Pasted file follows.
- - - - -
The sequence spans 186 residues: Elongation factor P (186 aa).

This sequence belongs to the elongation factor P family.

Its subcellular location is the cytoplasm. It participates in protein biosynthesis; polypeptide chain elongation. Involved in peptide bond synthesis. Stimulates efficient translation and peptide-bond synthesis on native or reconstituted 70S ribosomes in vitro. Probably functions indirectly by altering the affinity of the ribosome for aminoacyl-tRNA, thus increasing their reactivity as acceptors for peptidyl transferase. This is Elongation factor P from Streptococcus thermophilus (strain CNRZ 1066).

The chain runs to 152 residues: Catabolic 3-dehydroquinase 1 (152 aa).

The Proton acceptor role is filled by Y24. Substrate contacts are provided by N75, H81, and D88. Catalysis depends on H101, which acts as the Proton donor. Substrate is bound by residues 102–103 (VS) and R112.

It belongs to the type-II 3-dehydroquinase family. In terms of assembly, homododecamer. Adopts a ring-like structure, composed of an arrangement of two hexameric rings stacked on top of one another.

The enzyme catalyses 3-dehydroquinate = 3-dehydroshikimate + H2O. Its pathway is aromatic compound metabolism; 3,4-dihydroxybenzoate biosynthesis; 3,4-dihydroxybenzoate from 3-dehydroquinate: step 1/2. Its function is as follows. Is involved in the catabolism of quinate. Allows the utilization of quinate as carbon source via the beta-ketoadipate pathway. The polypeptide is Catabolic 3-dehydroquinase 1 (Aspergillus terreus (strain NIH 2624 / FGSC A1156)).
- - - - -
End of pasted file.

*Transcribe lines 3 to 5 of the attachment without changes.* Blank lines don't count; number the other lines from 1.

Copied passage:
Its subcellular location is the cytoplasm. It participates in protein biosynthesis; polypeptide chain elongation. Involved in peptide bond synthesis. Stimulates efficient translation and peptide-bond synthesis on native or reconstituted 70S ribosomes in vitro. Probably functions indirectly by altering the affinity of the ribosome for aminoacyl-tRNA, thus increasing their reactivity as acceptors for peptidyl transferase. This is Elongation factor P from Streptococcus thermophilus (strain CNRZ 1066).

The chain runs to 152 residues: Catabolic 3-dehydroquinase 1 (152 aa).

The Proton acceptor role is filled by Y24. Substrate contacts are provided by N75, H81, and D88. Catalysis depends on H101, which acts as the Proton donor. Substrate is bound by residues 102–103 (VS) and R112.